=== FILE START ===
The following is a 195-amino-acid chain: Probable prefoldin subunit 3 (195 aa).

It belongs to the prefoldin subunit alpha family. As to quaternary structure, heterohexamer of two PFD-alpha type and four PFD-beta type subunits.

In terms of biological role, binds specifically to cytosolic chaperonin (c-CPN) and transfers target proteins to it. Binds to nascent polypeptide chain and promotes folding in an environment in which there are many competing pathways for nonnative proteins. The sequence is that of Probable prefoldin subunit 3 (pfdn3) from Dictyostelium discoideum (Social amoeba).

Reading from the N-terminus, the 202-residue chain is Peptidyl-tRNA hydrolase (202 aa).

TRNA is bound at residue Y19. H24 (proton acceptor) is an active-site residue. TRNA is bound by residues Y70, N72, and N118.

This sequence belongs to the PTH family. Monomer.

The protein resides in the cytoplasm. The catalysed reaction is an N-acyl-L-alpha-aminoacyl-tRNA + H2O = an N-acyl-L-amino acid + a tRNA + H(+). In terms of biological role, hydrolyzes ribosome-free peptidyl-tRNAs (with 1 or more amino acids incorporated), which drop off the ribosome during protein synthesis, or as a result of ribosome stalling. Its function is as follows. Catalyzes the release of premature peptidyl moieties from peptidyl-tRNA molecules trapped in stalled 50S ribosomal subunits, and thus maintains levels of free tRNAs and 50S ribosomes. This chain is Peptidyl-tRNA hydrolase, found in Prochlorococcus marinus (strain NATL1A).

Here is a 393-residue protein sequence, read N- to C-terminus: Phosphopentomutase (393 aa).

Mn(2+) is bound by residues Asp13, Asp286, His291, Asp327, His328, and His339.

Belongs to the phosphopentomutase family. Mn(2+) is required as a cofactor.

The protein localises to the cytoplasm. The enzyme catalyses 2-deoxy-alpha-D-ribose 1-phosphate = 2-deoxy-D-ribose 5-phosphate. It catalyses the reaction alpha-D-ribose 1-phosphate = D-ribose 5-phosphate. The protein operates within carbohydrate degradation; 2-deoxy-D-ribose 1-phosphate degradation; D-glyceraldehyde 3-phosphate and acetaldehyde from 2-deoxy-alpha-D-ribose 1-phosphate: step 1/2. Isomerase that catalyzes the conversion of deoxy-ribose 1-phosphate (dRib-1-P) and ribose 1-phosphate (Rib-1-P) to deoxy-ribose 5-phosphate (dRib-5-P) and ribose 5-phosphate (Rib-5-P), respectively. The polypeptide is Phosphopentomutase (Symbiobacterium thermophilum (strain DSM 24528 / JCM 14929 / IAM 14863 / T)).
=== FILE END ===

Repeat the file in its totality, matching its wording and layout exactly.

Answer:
The following is a 195-amino-acid chain: Probable prefoldin subunit 3 (195 aa).

It belongs to the prefoldin subunit alpha family. As to quaternary structure, heterohexamer of two PFD-alpha type and four PFD-beta type subunits.

In terms of biological role, binds specifically to cytosolic chaperonin (c-CPN) and transfers target proteins to it. Binds to nascent polypeptide chain and promotes folding in an environment in which there are many competing pathways for nonnative proteins. The sequence is that of Probable prefoldin subunit 3 (pfdn3) from Dictyostelium discoideum (Social amoeba).

Reading from the N-terminus, the 202-residue chain is Peptidyl-tRNA hydrolase (202 aa).

TRNA is bound at residue Y19. H24 (proton acceptor) is an active-site residue. TRNA is bound by residues Y70, N72, and N118.

This sequence belongs to the PTH family. Monomer.

The protein resides in the cytoplasm. The catalysed reaction is an N-acyl-L-alpha-aminoacyl-tRNA + H2O = an N-acyl-L-amino acid + a tRNA + H(+). In terms of biological role, hydrolyzes ribosome-free peptidyl-tRNAs (with 1 or more amino acids incorporated), which drop off the ribosome during protein synthesis, or as a result of ribosome stalling. Its function is as follows. Catalyzes the release of premature peptidyl moieties from peptidyl-tRNA molecules trapped in stalled 50S ribosomal subunits, and thus maintains levels of free tRNAs and 50S ribosomes. This chain is Peptidyl-tRNA hydrolase, found in Prochlorococcus marinus (strain NATL1A).

Here is a 393-residue protein sequence, read N- to C-terminus: Phosphopentomutase (393 aa).

Mn(2+) is bound by residues Asp13, Asp286, His291, Asp327, His328, and His339.

Belongs to the phosphopentomutase family. Mn(2+) is required as a cofactor.

The protein localises to the cytoplasm. The enzyme catalyses 2-deoxy-alpha-D-ribose 1-phosphate = 2-deoxy-D-ribose 5-phosphate. It catalyses the reaction alpha-D-ribose 1-phosphate = D-ribose 5-phosphate. The protein operates within carbohydrate degradation; 2-deoxy-D-ribose 1-phosphate degradation; D-glyceraldehyde 3-phosphate and acetaldehyde from 2-deoxy-alpha-D-ribose 1-phosphate: step 1/2. Isomerase that catalyzes the conversion of deoxy-ribose 1-phosphate (dRib-1-P) and ribose 1-phosphate (Rib-1-P) to deoxy-ribose 5-phosphate (dRib-5-P) and ribose 5-phosphate (Rib-5-P), respectively. The polypeptide is Phosphopentomutase (Symbiobacterium thermophilum (strain DSM 24528 / JCM 14929 / IAM 14863 / T)).